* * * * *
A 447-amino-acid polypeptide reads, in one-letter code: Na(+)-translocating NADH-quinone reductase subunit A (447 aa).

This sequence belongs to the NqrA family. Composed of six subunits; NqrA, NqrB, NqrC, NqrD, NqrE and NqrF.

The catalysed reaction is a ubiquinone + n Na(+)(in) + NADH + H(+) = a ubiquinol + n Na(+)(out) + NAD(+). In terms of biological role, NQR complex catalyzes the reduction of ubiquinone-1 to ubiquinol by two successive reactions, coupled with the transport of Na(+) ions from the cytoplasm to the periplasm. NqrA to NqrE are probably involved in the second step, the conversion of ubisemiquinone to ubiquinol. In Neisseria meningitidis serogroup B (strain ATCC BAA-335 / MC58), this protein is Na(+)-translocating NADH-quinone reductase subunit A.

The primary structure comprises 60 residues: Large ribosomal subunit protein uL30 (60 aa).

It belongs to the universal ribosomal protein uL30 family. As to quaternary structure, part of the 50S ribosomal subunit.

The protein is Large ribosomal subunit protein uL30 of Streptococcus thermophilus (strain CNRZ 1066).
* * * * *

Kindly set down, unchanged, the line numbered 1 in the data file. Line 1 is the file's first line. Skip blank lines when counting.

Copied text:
A 447-amino-acid polypeptide reads, in one-letter code: Na(+)-translocating NADH-quinone reductase subunit A (447 aa).